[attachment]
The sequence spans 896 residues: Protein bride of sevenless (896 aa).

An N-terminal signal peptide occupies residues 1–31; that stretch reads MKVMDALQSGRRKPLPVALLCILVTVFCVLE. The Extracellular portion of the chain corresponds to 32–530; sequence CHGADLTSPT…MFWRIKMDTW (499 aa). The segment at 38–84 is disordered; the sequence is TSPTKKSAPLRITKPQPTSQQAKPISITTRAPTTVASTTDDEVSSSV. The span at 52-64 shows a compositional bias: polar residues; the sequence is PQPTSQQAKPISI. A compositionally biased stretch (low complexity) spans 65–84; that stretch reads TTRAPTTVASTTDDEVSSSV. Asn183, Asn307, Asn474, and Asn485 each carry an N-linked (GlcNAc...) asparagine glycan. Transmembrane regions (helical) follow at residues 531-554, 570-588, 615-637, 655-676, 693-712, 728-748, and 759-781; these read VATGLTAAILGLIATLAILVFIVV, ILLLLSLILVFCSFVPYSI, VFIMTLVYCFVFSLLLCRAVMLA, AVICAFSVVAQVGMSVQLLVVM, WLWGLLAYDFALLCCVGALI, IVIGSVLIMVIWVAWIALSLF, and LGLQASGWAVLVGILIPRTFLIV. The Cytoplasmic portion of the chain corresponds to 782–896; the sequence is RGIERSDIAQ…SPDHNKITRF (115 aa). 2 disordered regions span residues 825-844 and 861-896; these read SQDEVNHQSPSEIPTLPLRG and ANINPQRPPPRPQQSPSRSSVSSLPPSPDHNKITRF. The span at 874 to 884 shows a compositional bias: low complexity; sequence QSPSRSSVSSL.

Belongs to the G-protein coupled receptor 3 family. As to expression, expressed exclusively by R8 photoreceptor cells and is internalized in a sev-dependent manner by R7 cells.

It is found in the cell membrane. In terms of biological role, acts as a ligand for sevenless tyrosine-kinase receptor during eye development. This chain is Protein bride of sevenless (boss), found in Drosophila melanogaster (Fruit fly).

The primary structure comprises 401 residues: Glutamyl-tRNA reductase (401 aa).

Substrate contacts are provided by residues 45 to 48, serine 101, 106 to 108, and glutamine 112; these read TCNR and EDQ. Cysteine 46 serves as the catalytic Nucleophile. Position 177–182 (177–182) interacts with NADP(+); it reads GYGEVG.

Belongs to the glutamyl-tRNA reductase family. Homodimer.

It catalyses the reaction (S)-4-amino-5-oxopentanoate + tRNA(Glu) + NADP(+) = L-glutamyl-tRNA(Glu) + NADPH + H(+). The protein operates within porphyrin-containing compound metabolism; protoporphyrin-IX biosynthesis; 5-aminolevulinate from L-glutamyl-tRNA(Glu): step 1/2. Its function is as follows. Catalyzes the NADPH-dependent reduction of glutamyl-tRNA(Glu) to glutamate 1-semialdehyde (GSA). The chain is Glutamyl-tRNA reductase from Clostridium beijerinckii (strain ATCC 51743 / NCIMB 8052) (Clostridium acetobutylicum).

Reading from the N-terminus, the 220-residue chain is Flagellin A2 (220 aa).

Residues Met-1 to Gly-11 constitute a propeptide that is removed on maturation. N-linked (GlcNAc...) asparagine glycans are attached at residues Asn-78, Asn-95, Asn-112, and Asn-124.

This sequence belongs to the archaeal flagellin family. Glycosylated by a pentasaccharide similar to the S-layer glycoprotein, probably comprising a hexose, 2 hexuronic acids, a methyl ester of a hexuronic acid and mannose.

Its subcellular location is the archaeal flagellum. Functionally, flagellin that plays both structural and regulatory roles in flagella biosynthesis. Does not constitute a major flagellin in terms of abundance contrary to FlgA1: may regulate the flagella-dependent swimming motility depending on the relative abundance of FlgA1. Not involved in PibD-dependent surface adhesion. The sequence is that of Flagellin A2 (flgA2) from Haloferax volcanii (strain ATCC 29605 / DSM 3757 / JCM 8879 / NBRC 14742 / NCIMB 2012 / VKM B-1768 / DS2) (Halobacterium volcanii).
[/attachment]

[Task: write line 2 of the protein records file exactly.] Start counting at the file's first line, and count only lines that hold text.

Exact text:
An N-terminal signal peptide occupies residues 1–31; that stretch reads MKVMDALQSGRRKPLPVALLCILVTVFCVLE. The Extracellular portion of the chain corresponds to 32–530; sequence CHGADLTSPT…MFWRIKMDTW (499 aa). The segment at 38–84 is disordered; the sequence is TSPTKKSAPLRITKPQPTSQQAKPISITTRAPTTVASTTDDEVSSSV. The span at 52-64 shows a compositional bias: polar residues; the sequence is PQPTSQQAKPISI. A compositionally biased stretch (low complexity) spans 65–84; that stretch reads TTRAPTTVASTTDDEVSSSV. Asn183, Asn307, Asn474, and Asn485 each carry an N-linked (GlcNAc...) asparagine glycan. Transmembrane regions (helical) follow at residues 531-554, 570-588, 615-637, 655-676, 693-712, 728-748, and 759-781; these read VATGLTAAILGLIATLAILVFIVV, ILLLLSLILVFCSFVPYSI, VFIMTLVYCFVFSLLLCRAVMLA, AVICAFSVVAQVGMSVQLLVVM, WLWGLLAYDFALLCCVGALI, IVIGSVLIMVIWVAWIALSLF, and LGLQASGWAVLVGILIPRTFLIV. The Cytoplasmic portion of the chain corresponds to 782–896; the sequence is RGIERSDIAQ…SPDHNKITRF (115 aa). 2 disordered regions span residues 825-844 and 861-896; these read SQDEVNHQSPSEIPTLPLRG and ANINPQRPPPRPQQSPSRSSVSSLPPSPDHNKITRF. The span at 874 to 884 shows a compositional bias: low complexity; sequence QSPSRSSVSSL.